I was so inspired by water tanks in childhood; whenever I visited aquariums, I always found myself attracted to that one tank that was dirtier than the rest and in which a poor fish was trying to live. I always spent time observing the movement of water and its whirling effects. So I approached this project with the goal of creating a cool, dirty, flooded bathroom, in which a fish is trying to survive, in-between some leaking water pipes. Even leaking pipes blow air into water, which make sweet bubbles! This concept clicked straight away, and I started scribbling down some notes for the process ahead of me.
I decided that I wanted to make the image in the style of a portrait photograph - the kind that you mount on your wall. I was sure from the beginning about the concept and so I was ready to get to work!
Setting The Foundation
Before making any moves, I prefer to always start by making a little production chart for myself with a guideline for the project, which can help me to focus my time between personal and office work deadlines (Fig.01). Usually I spend two or three hours on my personal work each day. This is why I assumed I'd spend almost two weeks on the "Say Cheese!!" piece. I then started to make a rough list of the production stages that I thought would be involved in the creation of the entire scene, estimating the time as perfectly as possible.
After my rough calculations, I started to make concept drawings and considered adding lots of objects to the scene (Fig.02). I was thinking about adding more than two fish at one point, but it made the scene much too complex and unbalanced. I decided to spend more time on the concept design part than originally planned, in order to forge a clean, concise idea. I find that having a good concept gives me a greater understanding of the composition and camera view required in the 3D scene.
Every photographer's challenge is to show the intention behind the content they capture. In this piece, I tried to be precise and aimed for a fine layout setup where I could apply the rules of real photography to my 3D work. After coming up with a rough concept, I started to make an asset list of props, background elements, and rigged characters using my production guideline to help me in this part of the process.
After the concept phase, I really needed real life references to study the water effects, bubbles, gravel, dirty tiles - and more importantly the fish. I gathered all possible references from the Internet and even re-used some from my personal reference library. I found some very good references for the fish's eyes, and these drew me towards experimenting with them. The key to any character art is to understand the entire anatomy of your subject first and foremost. I therefore researched the anatomy of fish in order to better understand them, and thus be able to model and texture my character.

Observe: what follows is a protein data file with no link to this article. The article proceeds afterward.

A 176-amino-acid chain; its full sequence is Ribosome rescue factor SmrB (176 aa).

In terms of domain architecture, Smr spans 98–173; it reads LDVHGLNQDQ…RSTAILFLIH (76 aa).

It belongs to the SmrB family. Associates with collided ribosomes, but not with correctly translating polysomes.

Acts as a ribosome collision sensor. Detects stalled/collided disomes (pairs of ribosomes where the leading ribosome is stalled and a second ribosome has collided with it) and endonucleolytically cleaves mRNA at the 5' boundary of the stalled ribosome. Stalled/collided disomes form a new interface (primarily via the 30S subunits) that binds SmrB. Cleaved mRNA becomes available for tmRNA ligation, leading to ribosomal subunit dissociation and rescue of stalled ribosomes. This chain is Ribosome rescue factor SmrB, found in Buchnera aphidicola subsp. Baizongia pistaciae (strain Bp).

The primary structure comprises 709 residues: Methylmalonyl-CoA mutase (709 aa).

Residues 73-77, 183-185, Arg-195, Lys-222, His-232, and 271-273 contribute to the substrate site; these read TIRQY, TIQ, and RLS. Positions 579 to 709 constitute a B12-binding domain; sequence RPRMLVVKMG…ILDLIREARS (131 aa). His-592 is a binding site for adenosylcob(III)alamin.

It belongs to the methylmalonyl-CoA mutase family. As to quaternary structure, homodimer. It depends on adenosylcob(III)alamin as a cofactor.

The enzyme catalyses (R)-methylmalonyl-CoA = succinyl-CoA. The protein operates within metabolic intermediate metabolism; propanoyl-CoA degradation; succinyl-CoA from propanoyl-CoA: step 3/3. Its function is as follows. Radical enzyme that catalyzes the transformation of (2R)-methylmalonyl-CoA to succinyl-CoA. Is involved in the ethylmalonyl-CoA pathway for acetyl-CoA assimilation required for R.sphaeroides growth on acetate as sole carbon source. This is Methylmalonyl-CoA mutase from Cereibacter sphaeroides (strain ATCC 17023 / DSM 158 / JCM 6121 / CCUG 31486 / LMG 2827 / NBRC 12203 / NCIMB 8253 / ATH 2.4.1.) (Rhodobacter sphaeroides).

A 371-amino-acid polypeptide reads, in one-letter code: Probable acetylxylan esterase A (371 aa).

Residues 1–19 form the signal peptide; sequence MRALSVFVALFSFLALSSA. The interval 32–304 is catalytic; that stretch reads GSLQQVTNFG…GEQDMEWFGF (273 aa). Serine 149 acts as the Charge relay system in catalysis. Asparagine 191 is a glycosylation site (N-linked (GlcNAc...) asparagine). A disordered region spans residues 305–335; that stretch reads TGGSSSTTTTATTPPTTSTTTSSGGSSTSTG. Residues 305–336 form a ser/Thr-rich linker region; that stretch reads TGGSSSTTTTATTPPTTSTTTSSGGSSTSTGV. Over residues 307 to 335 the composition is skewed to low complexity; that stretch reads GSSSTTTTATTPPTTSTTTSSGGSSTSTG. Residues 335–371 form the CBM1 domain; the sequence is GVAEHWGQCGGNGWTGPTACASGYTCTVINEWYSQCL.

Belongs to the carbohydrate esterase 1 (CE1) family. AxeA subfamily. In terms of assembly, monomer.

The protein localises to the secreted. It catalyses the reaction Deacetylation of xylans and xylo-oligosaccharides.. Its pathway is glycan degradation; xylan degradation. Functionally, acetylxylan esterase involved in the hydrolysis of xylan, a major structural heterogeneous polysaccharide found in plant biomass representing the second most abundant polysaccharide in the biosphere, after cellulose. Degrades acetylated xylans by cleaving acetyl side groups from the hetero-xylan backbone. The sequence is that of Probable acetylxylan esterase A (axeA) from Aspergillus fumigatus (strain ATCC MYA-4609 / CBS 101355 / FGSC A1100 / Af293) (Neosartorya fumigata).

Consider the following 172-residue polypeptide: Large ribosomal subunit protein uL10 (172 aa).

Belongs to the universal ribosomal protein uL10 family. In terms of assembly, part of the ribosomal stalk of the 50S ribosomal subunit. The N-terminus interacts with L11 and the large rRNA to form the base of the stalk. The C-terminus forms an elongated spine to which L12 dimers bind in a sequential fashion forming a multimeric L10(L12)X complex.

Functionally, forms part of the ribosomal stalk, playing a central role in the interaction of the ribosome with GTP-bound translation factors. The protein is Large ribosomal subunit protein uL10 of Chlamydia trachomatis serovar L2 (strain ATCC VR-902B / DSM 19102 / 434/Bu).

Modelling Incorporated with Dynamics
During the modelling stage, tricks and shortcuts are a major weapon to reach deadlines and keep to your timeline. I really love the modelling phase!
All models were created in Maya, and minor tweaks were done in ZBrush. According to my modelling list, I made the props first, because the background setup needed to be given priority. I made very simple and low poly tiles and the floor in a short period of time. Then, as per my references, I modelled the pipes as accurately as possible, keeping things simple according to logic and the desired composition (Fig.03).
After completing the modelling of the basic scene I then decided to make the gravel, which was tricky! I decided to disperse it through dynamics, and so made a small emitter, "particle setup" which could help me later on. With the collision detection of each object calculated (pipes, floor and tiles), gravel was placed perfectly across the floor and even along the pipe. To produce a natural effect, I used a Random Transformation (rotate, scale) script for the gravel, and had a result in just a few minutes (Fig.04).
The water level needed the right amount of attention to make it look amazing, so I made a pond fluid and a wake emitter for the waves. Once I was satisfied with the volume and level of water I converted the fluid into polygons for the purpose of Mental Ray shading (Fig.05).